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J Gen Intern Med. 2007 Jun;22(6):811-7. Epub 2007 Apr 20.

Implementing routine cognitive screening of older adults in primary care: process and impact on physician behavior.

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1
Department of Psychiatry and Behavioral Sciences, University of Washington, 1959 NE Pacific Street, Campus Box 356560, Seattle, WA 98195, USA. soob@u.washington.edu

Erratum in

  • J Gen Intern Med. 2007 Aug;22(8):1224.

Abstract

BACKGROUND:

Early detection of cognitive impairment is a goal of high-quality geriatric medical care, but new approaches are needed to reduce rates of missed cases.

OBJECTIVE:

To evaluate whether adding routine cognitive screening to primary care visits for older adults increases rates of dementia diagnosis, specialist referral, or prescribing of antidementia medications.

SETTING:

Four primary care clinics in a university-affiliated primary care network.

DESIGN:

A quality improvement screening project and quasiexperimental comparison of 2 intervention clinics and 2 control clinics. The Mini-Cog was administered by medical assistants to intervention clinic patients aged 65+ years. Rates of dementia diagnoses, referrals, and medication prescribing were tracked over time using computerized administrative data.

RESULTS:

Twenty-six medical assistants successfully screened 70% (n = 524) of all eligible patients who made at least 1 clinic visit during the intervention period; 18% screened positive. There were no complaints about workflow interruption. Relative to baseline rates and control clinics, Mini-Cog screening was associated with increased dementia diagnoses, specialist referrals, and prescribing of cognitive enhancing medications. Patients without previous dementia indicators who had a positive Mini-Cog were more likely than all other patients to receive a new dementia diagnosis, specialty referral, or cognitive enhancing medication. However, relevant physician action occurred in only 17% of screen-positive patients. Responses were most related to the lowest Mini-Cog score level (0/5) and advanced age.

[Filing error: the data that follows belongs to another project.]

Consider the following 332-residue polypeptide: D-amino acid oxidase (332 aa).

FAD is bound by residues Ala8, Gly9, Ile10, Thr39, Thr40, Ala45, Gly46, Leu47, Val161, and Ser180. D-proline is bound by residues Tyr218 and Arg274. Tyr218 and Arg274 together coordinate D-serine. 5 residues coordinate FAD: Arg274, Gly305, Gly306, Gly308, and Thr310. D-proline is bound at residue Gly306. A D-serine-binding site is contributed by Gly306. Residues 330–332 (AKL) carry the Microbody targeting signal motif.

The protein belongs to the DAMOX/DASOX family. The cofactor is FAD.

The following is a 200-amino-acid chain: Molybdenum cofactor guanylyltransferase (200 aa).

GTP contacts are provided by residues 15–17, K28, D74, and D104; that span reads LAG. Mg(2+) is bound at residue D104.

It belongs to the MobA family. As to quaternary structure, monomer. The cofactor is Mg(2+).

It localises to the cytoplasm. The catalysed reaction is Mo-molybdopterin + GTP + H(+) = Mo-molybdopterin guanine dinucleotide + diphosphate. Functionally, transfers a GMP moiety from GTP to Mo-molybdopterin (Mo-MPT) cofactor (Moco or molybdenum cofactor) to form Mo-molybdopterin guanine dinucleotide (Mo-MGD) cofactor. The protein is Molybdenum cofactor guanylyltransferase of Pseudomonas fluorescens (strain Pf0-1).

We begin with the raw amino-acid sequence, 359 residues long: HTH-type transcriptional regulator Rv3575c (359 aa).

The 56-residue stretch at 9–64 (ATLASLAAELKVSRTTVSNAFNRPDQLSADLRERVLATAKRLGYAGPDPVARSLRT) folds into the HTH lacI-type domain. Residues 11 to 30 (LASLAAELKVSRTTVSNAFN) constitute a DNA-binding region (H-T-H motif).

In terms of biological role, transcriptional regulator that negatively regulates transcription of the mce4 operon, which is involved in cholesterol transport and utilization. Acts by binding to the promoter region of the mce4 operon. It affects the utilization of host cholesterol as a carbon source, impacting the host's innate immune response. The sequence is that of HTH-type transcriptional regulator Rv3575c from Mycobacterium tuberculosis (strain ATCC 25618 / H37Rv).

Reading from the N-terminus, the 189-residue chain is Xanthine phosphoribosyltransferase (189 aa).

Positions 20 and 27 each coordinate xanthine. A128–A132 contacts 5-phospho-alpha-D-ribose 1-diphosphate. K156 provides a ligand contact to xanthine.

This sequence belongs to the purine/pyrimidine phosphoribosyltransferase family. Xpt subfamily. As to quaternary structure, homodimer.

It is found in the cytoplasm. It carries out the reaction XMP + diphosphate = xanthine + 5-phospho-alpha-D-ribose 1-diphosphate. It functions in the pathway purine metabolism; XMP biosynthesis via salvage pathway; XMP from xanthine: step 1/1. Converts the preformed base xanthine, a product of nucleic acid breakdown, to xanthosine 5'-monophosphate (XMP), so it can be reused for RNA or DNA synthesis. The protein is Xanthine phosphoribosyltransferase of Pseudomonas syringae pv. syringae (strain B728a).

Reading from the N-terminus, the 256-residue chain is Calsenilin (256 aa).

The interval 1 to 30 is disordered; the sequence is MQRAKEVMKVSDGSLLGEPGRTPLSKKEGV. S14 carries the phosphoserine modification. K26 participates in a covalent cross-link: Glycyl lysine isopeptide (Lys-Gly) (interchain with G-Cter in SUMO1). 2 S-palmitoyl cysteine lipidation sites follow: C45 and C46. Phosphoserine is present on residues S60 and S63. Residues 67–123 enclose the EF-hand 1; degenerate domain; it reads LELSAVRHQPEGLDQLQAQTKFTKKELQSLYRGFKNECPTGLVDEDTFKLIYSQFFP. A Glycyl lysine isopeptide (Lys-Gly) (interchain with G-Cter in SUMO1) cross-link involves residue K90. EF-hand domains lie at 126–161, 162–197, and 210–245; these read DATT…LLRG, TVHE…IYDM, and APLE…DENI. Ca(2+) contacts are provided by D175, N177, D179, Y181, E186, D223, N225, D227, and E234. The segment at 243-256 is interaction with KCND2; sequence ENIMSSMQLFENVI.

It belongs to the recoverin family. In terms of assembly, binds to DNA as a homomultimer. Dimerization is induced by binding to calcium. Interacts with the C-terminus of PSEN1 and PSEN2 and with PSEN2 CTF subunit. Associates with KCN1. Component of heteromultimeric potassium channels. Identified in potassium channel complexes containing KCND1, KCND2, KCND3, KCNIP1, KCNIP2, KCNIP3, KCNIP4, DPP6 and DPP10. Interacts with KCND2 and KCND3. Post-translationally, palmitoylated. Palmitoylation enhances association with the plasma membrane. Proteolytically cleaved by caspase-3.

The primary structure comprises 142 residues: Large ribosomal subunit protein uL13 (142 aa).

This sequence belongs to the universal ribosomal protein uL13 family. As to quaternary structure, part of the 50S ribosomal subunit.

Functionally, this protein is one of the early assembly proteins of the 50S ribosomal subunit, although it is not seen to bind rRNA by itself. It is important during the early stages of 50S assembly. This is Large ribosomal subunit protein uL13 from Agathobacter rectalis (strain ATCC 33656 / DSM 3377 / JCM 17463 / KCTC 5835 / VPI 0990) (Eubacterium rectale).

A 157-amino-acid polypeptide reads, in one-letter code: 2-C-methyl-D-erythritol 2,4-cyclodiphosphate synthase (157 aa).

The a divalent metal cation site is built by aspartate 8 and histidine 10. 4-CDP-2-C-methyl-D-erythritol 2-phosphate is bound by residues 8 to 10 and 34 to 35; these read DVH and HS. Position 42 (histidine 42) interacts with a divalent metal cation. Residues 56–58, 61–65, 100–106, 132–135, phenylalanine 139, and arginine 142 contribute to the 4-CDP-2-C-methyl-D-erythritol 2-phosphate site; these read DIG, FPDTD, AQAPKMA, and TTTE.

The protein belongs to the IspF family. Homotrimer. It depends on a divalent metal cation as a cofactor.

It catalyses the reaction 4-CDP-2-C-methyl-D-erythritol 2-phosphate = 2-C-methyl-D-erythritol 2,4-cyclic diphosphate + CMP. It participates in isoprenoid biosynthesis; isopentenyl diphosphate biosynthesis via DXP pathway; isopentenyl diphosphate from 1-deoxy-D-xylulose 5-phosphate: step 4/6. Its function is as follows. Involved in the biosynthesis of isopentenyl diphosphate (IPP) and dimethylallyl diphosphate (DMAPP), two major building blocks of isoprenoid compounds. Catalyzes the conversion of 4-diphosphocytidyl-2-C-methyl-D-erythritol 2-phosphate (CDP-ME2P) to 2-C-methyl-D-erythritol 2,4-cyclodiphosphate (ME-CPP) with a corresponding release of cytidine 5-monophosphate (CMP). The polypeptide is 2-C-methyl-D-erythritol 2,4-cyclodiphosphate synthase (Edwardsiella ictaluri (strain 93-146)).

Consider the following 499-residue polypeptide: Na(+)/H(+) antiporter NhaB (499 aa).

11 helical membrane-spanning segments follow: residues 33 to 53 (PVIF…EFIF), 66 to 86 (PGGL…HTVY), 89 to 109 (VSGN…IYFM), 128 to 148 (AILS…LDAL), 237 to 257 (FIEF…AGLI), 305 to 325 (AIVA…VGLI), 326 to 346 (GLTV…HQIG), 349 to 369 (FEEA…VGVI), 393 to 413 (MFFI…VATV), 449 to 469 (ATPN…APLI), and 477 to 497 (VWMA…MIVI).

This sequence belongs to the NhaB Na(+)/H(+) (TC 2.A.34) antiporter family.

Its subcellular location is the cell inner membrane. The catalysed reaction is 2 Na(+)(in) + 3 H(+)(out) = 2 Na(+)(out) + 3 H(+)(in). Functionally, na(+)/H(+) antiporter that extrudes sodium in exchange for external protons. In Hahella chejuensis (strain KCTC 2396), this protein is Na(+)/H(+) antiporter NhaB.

CONCLUSION:

Mini-Cog screening by office staff is feasible in primary care practice and has measurable effects on physician behavior. However, new physician action relevant to dementia was likely to occur only when impairment was severe, and additional efforts are needed to help primary care physicians follow up appropriately on information suggesting cognitive impairment in older patients.

PMID:
17447100
PMCID:
PMC2219855
DOI:
10.1007/s11606-007-0202-8
[Indexed for MEDLINE]
Free PMC Article
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